Five phenomenal women in technology took the stage at Ascend 2021 for a panel discussion on the topic of authenticity and resilience in the new era of work – a timely topic given the dramatic ways work and life have changed since the start of the pandemic. Lines between work life and home life were blurred for some and obliterated for others; the challenges of being a “working parent” and perhaps especially a “working mom” became infinitely more complex overnight; and how we view work in the context of the totality of our life experience has changed for many.
In the midst of all that, these panelists shared an hour of insights that for this audience member illuminated five key takeaways.
Resilience is Golden… and It’s Here to Stay
Certain core characteristics have intrinsic importance in the workplace: integrity, dependability, team-orientation, initiative and the like. Whatever constituted your short list of must-have qualities among team members and employees, chances are good “resilience” now holds a spot there, too. The pandemic infused pressures into the workplace that were unprecedented in both their nature and their duration. Our workplaces and our teams have been forced to adjust again and again to continually evolving circumstances. Decisions have been wrestled with, “finalized” and then changed again…and again. Further, what we once presumed was temporary has begun to feel like it just might be with us for a while (if not forever).
Under those circumstances, resilience – the ability to recover quickly from difficulties – has emerged as a critical quality. In the new era of work, it’s an ability we all need to consciously cultivate. Many women in technology have stories to tell about overcoming biases and barriers during their careers – working a little longer or a little harder to be seen and heard, losing out on promotions to less qualified candidates, being criticized at work for fulfilling obligations at home and at home for fulfilling obligations at work. Then when the pandemic started, work and home lives were upended in all new ways. Panelist Paromita Ray recounted the challenge of losing the physical separation between work and home that had long created natural barriers between the roles we fulfill: “When our homes became our offices, we lost all separation between work and home life. Many of us had to help children with schoolwork between meetings and had aging parents at home who no longer understood we weren’t available to them throughout the day just because we were at home. It wasn’t easy, but we learned quickly to put in rules and coping mechanisms to deal with this. We rose to the occasion.”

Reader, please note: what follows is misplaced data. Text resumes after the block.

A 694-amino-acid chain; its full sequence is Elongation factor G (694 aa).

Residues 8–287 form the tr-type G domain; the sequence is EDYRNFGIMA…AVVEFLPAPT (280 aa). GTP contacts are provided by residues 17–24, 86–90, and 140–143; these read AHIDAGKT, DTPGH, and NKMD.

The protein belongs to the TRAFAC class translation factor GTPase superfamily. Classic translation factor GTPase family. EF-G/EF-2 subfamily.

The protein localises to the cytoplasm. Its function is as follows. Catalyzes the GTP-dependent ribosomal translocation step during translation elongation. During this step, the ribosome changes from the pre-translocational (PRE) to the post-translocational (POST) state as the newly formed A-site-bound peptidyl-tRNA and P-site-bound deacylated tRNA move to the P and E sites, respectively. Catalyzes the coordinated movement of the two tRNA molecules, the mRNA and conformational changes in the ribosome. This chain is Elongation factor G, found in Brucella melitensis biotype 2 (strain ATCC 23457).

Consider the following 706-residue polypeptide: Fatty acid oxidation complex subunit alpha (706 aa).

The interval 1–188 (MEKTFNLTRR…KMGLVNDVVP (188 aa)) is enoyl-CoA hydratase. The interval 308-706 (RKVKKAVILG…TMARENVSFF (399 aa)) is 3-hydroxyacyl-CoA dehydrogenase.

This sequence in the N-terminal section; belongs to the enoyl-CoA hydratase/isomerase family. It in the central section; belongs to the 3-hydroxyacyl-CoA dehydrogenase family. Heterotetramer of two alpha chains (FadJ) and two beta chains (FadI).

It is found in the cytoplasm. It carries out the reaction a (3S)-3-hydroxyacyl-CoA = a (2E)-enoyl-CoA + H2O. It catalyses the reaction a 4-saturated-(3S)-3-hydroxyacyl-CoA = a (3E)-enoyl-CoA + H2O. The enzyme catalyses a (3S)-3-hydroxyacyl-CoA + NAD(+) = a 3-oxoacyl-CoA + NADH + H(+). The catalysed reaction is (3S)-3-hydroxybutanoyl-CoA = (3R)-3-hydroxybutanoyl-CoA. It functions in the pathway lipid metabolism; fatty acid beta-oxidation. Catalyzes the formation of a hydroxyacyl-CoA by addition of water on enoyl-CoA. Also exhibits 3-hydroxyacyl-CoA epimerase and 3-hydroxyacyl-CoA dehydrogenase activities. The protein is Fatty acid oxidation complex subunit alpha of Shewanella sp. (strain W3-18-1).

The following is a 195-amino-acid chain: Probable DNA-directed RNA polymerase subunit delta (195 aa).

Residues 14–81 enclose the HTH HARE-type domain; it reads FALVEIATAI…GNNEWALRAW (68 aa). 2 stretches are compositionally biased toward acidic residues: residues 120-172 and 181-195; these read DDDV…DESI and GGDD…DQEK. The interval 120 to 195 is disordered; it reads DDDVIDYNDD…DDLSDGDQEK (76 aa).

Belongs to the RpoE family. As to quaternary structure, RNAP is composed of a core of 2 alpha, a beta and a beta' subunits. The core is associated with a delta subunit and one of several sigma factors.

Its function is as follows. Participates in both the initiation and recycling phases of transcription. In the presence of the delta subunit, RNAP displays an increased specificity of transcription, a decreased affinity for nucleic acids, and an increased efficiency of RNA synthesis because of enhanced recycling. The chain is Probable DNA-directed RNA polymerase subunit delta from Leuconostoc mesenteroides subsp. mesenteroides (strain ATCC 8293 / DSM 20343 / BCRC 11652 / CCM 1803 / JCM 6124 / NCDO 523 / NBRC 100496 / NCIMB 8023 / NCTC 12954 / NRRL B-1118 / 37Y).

In fact, all those trials hone our resilience if we let them. And chances are, everyone reading this is much more resilient today than you would have expected you could have been back in March 2020.
Whether or not you have a natural proclivity to adapt and change, recognizing and purposefully cultivating resilience in yourself and others will be a key contributor to success in the new era of work.
Authenticity Matters…More than Ever
Perfection is a standard of which we all fall short. (Even Mary Poppins was merely “practically perfect.”) Given that, it’s better to be authentically imperfect than to expend precious time and energy constructing a perfect façade.
As panelist Carolyn Garner put it: “When you take your whole self to work, people can appreciate and respect that.” The inverse has implications as well, she noted: Working to conform to the image you think others expect often leads to depression, stress and low employee engagement.
The good news is there seems to be a deepening appreciation for the diversity of our life experiences and perspectives. Also, after a year of Zooming into each others’ homes, there’s no more pretending that we don’t have interests, obligations and challenges outside of work. Sharing some of that with coworkers – giving them a glimpse into who you are as a person and not just as a “worker” – not only makes you more relatable to them but makes them feel freer to be their authentic selves as well. That builds trust, deepens empathy and ultimately positions us to be more successful together.
In fact, panelist Sheryl Johnson said she looks for opportunities to share painful things – her failures and her challenges – with team members when they’re struggling and need encouragement. “Transparency is so key,” she said. “Women should not feel they have to be perfect or have it together all the time. I look for opportunities to share what I’ve learned, how I’ve turned painful experiences into something good…Don’t be afraid to show your vulnerabilities. People relate to that.”
Panelist Yvette Cameron noted that this is something women in technology have often purposefully eschewed, working hard to command respect in the workplace by putting up shields and facades to fit in with the men with whom they work. She credits male allies who over the years who encouraged her to be authentic instead and truly capitalize on her unique set of talents, skills and attributes to achieve things she wouldn’t have thought possible.